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Help arrives for commuters, needed for heat

SOUND BEACH
2 buses added for peak commuters

Suffolk County Transit has added two buses to an existing line to expedite Sound Beach commuters’ travels during morning and evening peak hours.

The westbound 5A bus, as of Monday, will stop at Echo and New York avenues at 7:08 a.m., connecting riders with another bus line at the Port Jefferson train station at 7:32 a.m., Suffolk County Public Works Commissioner Gil Anderson said. From there, commuters can catch a Penn Station-bound train and arrive in Manhattan before 9 a.m.

The bus rescheduling makes the commute to Smith Haven Mall and the Hauppauge Industrial Park easier, as well as the commute into the city, Sound Beach Civic Association president Bea Ruberto said.

Suffolk County, which oversees the bus service, worked with Brookhaven Town board members and the Sound Beach Civic Organization to add the new runs.

“I’ve been working on this for two years. There are other things that need to be done, but right now, I’m elated,” Ruberto said Wednesday.

Sound Beach years ago was primarily a summer destination, but has grown to an area consisting of young families and seniors, she said.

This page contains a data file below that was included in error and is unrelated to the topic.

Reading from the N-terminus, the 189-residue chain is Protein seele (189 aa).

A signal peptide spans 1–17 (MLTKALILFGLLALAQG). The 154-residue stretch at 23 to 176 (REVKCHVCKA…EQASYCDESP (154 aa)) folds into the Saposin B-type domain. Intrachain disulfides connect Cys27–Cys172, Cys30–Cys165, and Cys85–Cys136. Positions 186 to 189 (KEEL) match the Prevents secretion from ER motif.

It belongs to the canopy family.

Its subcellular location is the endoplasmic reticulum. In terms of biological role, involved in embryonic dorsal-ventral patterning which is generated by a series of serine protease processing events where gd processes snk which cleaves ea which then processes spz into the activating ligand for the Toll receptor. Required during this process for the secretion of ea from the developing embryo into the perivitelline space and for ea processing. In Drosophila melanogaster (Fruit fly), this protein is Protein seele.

The change also affects the eastbound 5A bus, which departs the Port Jefferson train station at 6:28 p.m., arriving at Echo and New York avenues by 6:46 p.m.

“This will help people get to and from work better,” Anderson said.

Before the change, the last bus departed from the station at 5:23 p.m., making it difficult for residents to get home, Ruberto said.

“This is a small community that relies on public transportation,” said Suffolk County Legis. Sarah Anker (D-Mount Sinai). “Due to increased population on the east end of Long Island, the need for bus service has also increased.”
— DEON J. HAMPTON

ISLANDWIDE
Feds urged to release $35M for heating aid

Sen. Charles Schumer (D-N.Y.) called on the federal government to immediately release $35 million in home heating aid so thousands of New Yorkers could get assistance with their energy bills in the frigid weather.

The Low Income Home Energy Assistance Program served almost 74,796 households in Nassau and Suffolk counties last winter.

“This heating assistance is desperately needed,” Schumer said Wednesday. “Millions of seniors and other families are going to struggle to keep warm this winter.”

Schumer said the Department of Health and Human Services typically holds back some money in case there are cold stretches in February or March.

But early frigid temperatures this year meant greater need. He said Congress would allocate additional money.

The Department of Health and Human Services did not immediately return calls for comment.

Schumer said he would fight to reverse cuts made to the federally funded program since 2009.

New York’s appropriation has been slashed almost 35 percent since then, to $351 million this winter from $538 million in 2009.

The average grant award has dropped to $308 from $417 as demand for the program and heating costs have increased, Schumer wrote in a letter to the Senate Appropriations Committee.
— DAVID M. SCHWARTZ

 

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